大家都愛看American Idol,許多粉絲輩更是對那些進入最后階段的參賽者如癡如醉,覺得他(她)們是 才華出眾,難以找到替代的絕世人才。

        是的,他們是人才,演藝的、表演的人才。社會需要這些人才,需要他們層出不窮的技藝變幻。

       其實那種拼才華、拼熱情,拼個人風格的創意,不是演藝人才才需要。

       其實行行都有Idol,你心目中的甚至是行內人公認的Idol、talent、達人、高手、行尊......,   他們在那行,那行因為他們而受人尊重;有需要時,都設法找他。

       他們有江湖地位。美發的、修車的、鑄模的、做家具的、搞室內設計的、賣拉茶的......。

      成為你自己行內的Idol吧。

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Comment by arcasamani人才系 on April 23, 2015 at 10:47pm

 DZOF AZMI:Talent that Transforms 

Singers and dancers are fine. But the true skills Malaysia needs are initiative, vision and leadership.

It’s American Idol time again. Or So You Think You Can Dance. Or is it Live to Dance?

There are so many talent shows on air right now, I can’t quite keep track of them, but I do know they are amazing.

(Although, when I watch the dance competitions, I know that the natural laws of physics would not let someone of my body shape and mass distribution do the same kinds of moves without ripping a hole in the space-time continuum....)

Funny thing is, my new job (written about in my Head over heart piece in StarMag on Jan 9) is very closely tied to talent. We want to attract, nurture, retain and engage talent to and for Malaysia.

But what most people think when you say “talent” are singers, dancers and, for all I know, one-legged trapeze artistes.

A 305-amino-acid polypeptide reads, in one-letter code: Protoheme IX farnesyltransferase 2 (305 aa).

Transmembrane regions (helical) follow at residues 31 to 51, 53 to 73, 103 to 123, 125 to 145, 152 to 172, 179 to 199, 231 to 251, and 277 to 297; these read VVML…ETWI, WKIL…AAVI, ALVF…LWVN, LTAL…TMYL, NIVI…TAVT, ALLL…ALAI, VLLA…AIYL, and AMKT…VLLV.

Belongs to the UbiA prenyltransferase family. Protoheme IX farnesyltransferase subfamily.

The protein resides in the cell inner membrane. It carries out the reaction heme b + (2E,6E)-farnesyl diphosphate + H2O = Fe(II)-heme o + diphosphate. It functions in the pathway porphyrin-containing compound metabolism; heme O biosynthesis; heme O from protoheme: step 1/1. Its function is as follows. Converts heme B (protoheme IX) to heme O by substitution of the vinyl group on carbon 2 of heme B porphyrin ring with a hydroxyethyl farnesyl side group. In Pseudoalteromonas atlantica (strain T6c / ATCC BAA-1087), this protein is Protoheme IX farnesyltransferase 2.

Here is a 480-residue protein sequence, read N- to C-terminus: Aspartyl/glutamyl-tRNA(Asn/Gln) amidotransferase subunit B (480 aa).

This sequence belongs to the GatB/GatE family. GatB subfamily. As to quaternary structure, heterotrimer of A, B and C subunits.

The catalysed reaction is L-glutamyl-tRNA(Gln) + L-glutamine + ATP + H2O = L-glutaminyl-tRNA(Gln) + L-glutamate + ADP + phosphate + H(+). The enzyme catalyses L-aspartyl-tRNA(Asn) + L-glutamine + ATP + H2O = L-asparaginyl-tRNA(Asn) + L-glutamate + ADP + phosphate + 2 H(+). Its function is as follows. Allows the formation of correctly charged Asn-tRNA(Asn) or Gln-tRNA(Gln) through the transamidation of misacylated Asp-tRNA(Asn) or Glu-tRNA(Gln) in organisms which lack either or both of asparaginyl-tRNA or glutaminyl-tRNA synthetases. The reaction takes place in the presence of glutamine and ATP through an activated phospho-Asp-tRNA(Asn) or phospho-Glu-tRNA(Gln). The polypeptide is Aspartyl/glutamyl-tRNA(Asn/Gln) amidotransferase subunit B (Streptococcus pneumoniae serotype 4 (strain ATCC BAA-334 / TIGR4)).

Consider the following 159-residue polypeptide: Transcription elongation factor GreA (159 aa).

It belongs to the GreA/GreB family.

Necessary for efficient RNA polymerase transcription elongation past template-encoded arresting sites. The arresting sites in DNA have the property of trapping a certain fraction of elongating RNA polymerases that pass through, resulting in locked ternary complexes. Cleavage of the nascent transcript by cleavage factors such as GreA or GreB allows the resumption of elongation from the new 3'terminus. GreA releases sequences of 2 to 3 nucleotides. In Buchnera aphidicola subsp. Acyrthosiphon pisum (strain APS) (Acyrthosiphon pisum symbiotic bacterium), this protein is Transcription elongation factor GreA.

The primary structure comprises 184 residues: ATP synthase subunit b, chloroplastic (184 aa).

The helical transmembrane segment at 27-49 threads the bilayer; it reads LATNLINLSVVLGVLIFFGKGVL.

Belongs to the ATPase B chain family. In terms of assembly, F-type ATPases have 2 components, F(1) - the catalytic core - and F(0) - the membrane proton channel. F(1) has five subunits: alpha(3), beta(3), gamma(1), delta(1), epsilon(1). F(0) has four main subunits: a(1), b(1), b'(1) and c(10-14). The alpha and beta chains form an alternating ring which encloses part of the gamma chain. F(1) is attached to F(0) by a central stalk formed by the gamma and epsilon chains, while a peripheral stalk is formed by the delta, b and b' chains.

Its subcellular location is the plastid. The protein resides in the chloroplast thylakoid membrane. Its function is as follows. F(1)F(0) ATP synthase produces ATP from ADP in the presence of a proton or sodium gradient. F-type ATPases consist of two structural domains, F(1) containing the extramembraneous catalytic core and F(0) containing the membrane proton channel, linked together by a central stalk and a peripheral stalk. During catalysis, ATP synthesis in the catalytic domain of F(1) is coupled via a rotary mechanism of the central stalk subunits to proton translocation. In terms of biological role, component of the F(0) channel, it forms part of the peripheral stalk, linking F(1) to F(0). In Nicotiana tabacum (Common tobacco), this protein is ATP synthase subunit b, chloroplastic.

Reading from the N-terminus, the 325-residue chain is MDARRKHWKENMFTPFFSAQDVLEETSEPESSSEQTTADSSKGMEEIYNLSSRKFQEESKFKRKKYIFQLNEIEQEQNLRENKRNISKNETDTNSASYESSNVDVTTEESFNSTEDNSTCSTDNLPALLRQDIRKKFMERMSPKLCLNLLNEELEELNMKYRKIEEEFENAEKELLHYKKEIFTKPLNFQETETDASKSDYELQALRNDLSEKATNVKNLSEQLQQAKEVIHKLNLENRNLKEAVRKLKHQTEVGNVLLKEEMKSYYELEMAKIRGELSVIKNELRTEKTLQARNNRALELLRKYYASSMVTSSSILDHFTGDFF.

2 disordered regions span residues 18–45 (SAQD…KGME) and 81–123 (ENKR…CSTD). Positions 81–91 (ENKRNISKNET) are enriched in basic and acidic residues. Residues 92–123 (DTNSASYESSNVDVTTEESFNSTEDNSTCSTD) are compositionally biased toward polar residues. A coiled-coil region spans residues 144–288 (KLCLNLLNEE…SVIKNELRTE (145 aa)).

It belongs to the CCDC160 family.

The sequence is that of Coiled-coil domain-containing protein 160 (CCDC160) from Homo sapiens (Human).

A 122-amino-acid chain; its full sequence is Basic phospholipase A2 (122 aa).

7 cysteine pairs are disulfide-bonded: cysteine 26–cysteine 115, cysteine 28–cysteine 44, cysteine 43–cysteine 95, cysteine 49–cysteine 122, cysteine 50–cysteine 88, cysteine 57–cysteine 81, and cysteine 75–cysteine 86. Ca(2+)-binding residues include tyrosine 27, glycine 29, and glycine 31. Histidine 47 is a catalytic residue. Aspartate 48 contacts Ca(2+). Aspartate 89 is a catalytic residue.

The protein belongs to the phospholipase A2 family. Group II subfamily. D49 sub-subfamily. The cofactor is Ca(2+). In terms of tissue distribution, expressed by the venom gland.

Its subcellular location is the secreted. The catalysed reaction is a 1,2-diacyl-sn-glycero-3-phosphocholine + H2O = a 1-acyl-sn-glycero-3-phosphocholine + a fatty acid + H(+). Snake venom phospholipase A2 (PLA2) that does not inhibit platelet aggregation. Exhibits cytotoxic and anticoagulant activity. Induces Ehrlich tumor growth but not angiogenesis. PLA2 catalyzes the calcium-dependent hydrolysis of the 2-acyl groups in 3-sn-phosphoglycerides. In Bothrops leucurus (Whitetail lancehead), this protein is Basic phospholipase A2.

This is clearly not what I mean. In the context of American Idol, it’s about singing. If it was for the Malaysian Book of Records, then talent is about crushing eggs balanced on the back of your wrist (25 eggs in 30 seconds).

When I talk about talent for the country, it must be about how it can serve the country’s needs. Right now, that need is to fulfil the Economic Transformation Plan (ETP).

The ETP is intended to bring the nation’s Gross National Income from US$6,700 (RM20,502) in 2009 to more than US$15,000 (RM45,900) in 2020. Or, in layman’s terms, if the average salary in the country at the moment is RM2,000 a month, the ETP is intended to double it to about RM4,000 a month. And who wouldn’t want to double their wages?

But industry cannot give higher salaries without justification. To be able to afford them, companies must make more profits.

For a start, the ETP is looking into the National Key Economic Areas (NKEA) – areas of industries that Malaysia is already good at, and that have a high potential to grow. So while petroleum, palm oil and tourism are on the list, rubber isn’t, because its growth potential isn’t that high.

In this context, talent is clearly about those that can help companies in these sectors make more money.

However, we should not be so narrow-minded that we simply think, “Oh, you just want a better palm oil fruit picker” or “more receptionists at the hotels”.

Yes, you can make money if you can do what you are doing now in a better way. But for real change, you need to do things differently.

Imagine that you run a teh tarik shop. You’re selling your tea at RM1.30 a glass. Now, to increase your profits, you could do one of several things: You could increase the price of the tea, or try to get cheaper tea dust to make your tea with. Perhaps you’ve even contemplated automation to try and do away with human staff and instead have a teh tarik-making robot.

However, none of these are likely to double your profits as a company. You can’t just sell a better version of the same drink. Instead, it’s better to sell the same drink in a different way.